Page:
graphic of four types of community and the qualities that make each cohere, by Aaron Williamson (my suggested additions are in red)
Much is being written these days, in political, social, business and collapsnik circles, among others, about community. Most of it assumes that there is such a thing.
A few years ago I wrote a response to Aaron Williamson’s then-new model of community and identity, diagrammed above. Aaron acknowledged that “a community or potential community is a complex system” and that “community itself is an emergent quality — community, per se, does not exist; it is a perceived connection between a group of people based on overlaps of intent, identity, interest and experience”. These four aspects of our ‘selves’ are shown as green circles, above. Elements of each aspect are shown in orange circles.
In this model, overlaps between ‘selves’ can result in the emergence of different types of community:
- If the overlap is mainly common interests, it will emerge as a Community of Interest. Learning and recreational communities are often of this type.
- If the overlap is mainly common capacities, it will emerge as a Community of Practice. Co-workers, collaborators and alumni communities are often of this type.
- If the overlap is mainly common intent, it will emerge as an Intentional Community or Movement. Project teams, various communal living groups and activist groups are often of this type.
- If the overlap is mainly common identity, it will emerge as a Tribe. Partnerships, love/family relationships, gangs and cohabitants are often of this type.
At the time I wrote “You cannot create community, all you can do is try to create or influence conditions in such a way that the community self-creates (self-forms, self-organizes and self-manages) [and emerges] in a healthier, more sustainable and resilient way.” I identified what I thought were 8 key qualities of such healthy communities and their members: Effective processes for invitation, facilitation, and the building of members’ capacities, strong collective processes, and members’ individual skills of self-knowledge, self-awareness, self-caring, attention and appreciation.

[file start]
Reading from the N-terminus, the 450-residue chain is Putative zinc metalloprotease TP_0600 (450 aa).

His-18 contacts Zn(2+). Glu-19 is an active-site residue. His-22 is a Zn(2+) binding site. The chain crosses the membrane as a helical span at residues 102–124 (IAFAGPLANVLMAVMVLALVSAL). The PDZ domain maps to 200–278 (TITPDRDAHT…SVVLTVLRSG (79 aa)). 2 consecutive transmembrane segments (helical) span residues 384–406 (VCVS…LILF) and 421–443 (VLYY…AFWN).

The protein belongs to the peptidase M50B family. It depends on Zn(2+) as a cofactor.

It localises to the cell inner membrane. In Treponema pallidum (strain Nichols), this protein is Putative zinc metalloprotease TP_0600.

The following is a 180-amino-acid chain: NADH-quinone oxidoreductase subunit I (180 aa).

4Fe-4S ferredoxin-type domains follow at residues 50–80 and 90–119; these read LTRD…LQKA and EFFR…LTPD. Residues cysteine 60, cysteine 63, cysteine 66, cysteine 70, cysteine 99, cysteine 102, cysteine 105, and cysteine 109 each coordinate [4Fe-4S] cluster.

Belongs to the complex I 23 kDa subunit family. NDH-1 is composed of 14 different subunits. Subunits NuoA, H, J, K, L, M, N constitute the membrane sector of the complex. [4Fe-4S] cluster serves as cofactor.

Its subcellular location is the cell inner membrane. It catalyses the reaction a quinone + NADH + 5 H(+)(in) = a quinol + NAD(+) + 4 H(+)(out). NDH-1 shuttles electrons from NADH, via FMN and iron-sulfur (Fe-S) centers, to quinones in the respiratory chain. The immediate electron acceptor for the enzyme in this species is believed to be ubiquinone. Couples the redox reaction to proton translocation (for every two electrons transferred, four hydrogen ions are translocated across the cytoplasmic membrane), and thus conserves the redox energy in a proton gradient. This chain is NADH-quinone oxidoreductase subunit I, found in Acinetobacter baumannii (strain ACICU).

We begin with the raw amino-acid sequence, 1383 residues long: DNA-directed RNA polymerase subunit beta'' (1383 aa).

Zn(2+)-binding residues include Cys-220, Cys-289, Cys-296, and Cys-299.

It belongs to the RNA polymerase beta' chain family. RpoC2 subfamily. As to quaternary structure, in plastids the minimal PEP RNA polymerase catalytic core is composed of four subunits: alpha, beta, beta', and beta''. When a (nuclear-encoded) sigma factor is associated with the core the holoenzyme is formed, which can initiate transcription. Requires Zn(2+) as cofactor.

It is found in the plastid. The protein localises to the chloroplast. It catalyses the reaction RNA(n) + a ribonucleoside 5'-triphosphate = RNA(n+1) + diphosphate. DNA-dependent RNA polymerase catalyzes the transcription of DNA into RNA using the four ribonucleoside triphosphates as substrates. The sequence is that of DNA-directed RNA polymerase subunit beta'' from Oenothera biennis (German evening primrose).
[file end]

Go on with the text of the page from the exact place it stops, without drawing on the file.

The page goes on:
It’s hard to find good enduring examples of such communities. The late, great Joe Bageant taught me that “community is born of necessity”. He showed me what that meant by telling me the story of the isolated village of Hopkins, Belize (while I was visiting him there). Hopkins was formed when a group of slave ships ran aground in a storm 300 years ago, and the survivors escaped and made their way up the Caribbean coast and created a new community there, one which thrived without intervention until it was wrecked just in the last generation by foreigners through trawler overfishing of the Gulf, and the imposition of land title laws (and fences, and walls) on their ‘free’ indigenous common land.
Why did this community succeed for so long? Because the escapees had no choice but to make it succeed; it was life-and-death. This is the ultimatum the collapse of our civilization’s systems and culture will soon present us all with, as possibly two billion climate refugees in a Great Migration bring about the ultimate clash of cultures and the final demise of all of our civilization’s systems.
This is why few of what we would like to call communities today, are actually that: It’s too easy for most to just pick up and leave when they don’t like the people, processes or circumstances of their adopted, emergent communities. There is no necessity holding us together when things get uncomfortable, no requirement to live with and love neighbours we don’t particularly like.
We seek community now for a number of non-essential reasons driven by individual wants and ambitions: attention and appreciation, collaboration on projects, movements and enterprises where we share goals, skills, needs or passions, as well as for protection from perceived threats. The people I met in Hopkins sometimes sought these things, but they weren’t what created or held together the community. And as that community is being destroyed from outside pressures (the loss of their primary food source and their land), what brought and kept them together won’t help them withstand its demise. To anyone who’s studied indigenous cultures, it’s an old story.